Wrong. They were like the Grumman Wildcats and early Corsairs. If you climbed in, there were a set of foot boards running fore and aft under the rudder pedals, and some structure supporting the seat but otherwise if you looked down, you were looking into the bildges of the fuselage, the structure of the bottom of the aircraft and plumbing to the radiator in the case of the Hurricane.
                        Bill Shuey
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William L. Powell wrote:

If you're referring to the film "Battle of Britain", the senior officer flying in his white overalls and personal Hurricane to visit his fighter squadrons on their airfields is Keith Park (played by Trevor Howard).
Leigh-Mallory was an Air Vice-Marshal, and commanded 12 Group during the Battle of Britain. He and AVM Keith Park (commanding 11 Group) were staff officers whose place was on the ground, in the Group Operations Rooms (Watnall and Uxbridge).
Both were decorated WW1 pilots, both Air Vice-Marshals commanding fighter Groups, both born 1892 and so 48 years old in 1940. Neither of them *should* have been flying. After Dowding, they were the most important RAF officers in 1940.
Park is known to have made recce flights during the Battle of France: "Park was often in the air himself over Dunkirk, spotting weak enemy positions and taking note of targets for his own pilots. When the order came to evacuate, Park was up in a Hurricane fighter making reconnaissance missions within range of German guns. He watched the last two British ships set sail while making a final survey. He was the last airman to leave". There are accounts of him making visits to airfields during the Battle of Britain, in a Hurricane, wearing white overalls.
After extensive googling I can only find reference to the markings on a replica, at the Sir Keith Park Memorial Aviation Collection, Auckland, New Zealand. There is some evidence that his markings were OKo1 ("squadron" code OK, aircraft code the digit 1).
http://www.motat.org.nz/exhibitions/aviation.htm http://www.theaerodrome.com/aces/nzealand/park.html
I dont know of any acounts of Leigh-Mallory piloting during WW2. Incidentally, he was the younger brother of George Mallory, of Everest fame.
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I had a little brain fizzle at work today. The Air Vice Marshall you saw flying a Hurricane at the beginning of movie is Keith Park. Leigh Mallory wasin charge of 12 Group in the north, think the Spitfires that bagged the He111s coming in from Norway.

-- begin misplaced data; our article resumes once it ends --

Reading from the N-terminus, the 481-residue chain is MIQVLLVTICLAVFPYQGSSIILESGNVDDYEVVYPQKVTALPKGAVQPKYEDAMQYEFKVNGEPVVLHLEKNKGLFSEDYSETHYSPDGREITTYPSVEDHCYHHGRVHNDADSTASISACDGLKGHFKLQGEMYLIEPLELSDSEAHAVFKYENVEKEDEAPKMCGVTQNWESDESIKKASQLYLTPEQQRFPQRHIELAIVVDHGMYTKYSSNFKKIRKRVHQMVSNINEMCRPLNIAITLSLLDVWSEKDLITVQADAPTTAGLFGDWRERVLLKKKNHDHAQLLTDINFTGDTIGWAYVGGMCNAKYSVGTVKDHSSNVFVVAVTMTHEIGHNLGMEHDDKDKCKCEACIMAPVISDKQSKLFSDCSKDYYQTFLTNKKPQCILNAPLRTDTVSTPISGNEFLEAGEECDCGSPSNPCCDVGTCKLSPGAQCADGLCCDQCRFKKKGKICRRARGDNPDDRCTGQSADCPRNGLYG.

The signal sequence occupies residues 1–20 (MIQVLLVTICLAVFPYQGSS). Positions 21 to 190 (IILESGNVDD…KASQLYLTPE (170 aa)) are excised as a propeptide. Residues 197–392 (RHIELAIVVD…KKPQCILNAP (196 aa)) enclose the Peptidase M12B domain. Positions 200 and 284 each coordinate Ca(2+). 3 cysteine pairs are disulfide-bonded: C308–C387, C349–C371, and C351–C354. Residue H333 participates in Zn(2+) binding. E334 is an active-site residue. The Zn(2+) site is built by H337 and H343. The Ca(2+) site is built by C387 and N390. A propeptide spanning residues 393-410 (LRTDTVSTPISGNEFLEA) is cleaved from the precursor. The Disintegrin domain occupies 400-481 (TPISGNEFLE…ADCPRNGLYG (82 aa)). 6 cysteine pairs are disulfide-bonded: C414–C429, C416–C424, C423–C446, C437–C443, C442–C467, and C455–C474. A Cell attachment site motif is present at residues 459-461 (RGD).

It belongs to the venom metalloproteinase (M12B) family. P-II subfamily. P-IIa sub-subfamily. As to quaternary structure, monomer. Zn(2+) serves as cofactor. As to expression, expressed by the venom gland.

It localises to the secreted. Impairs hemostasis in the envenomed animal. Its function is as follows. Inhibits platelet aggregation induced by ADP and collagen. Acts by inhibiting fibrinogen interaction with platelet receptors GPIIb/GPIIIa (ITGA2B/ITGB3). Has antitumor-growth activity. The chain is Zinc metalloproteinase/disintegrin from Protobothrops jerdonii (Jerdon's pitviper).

Park had 11 (or 10) Group in the southwest corner and got almost all the action. That would make his plane KoP.
Frank
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Gray Ghost wrote:

Not quite. The Groups areas of responsibilty are shown on this interactive map at the RAF BoB site.
http://www.raf.mod.uk/bob1940/stations.html
Dive down into the map to view each group in detail.
11 Group (Keith Park) had the invasion coast and the approaches to London to look after. Rapid response was most urgent for his squadrons, as they had little time to react to incoming raids, even with the warning that radar gave. Leigh-Mallory was at 12 Group, covering East Anglia and the Licolnshire coast. He was supposed to stay North of the Thames, protecting London unless Park called on him. With more time to react, the Big Wings favoured by Bader (based at Duxford) had a chance to form up - but didn't always manage to, and Park was scathing about them always arriving late. 13 Group (AVM Richard Saul) covered the North-East and Scotland, where squadrons were "rested" from the intesity of the southern conflict. It was 13 Group who savaged Luftflotte 5's long-range attack from Norway (He111 and Me110) and Denmark (Ju88)
http://www.battleofbritain.net/0026.html http://www.battleofbritain.net/document-32.html
As I mentioned in an earlier post, the only evidence I can find from googling is that Keith Park used the markings OK-1 (OK-one) at the time of the BoB. I have also found a reference to him using OK-2 on a Hurricane leter in the war, when he was in charge of the air defences of Malta and the Middle East.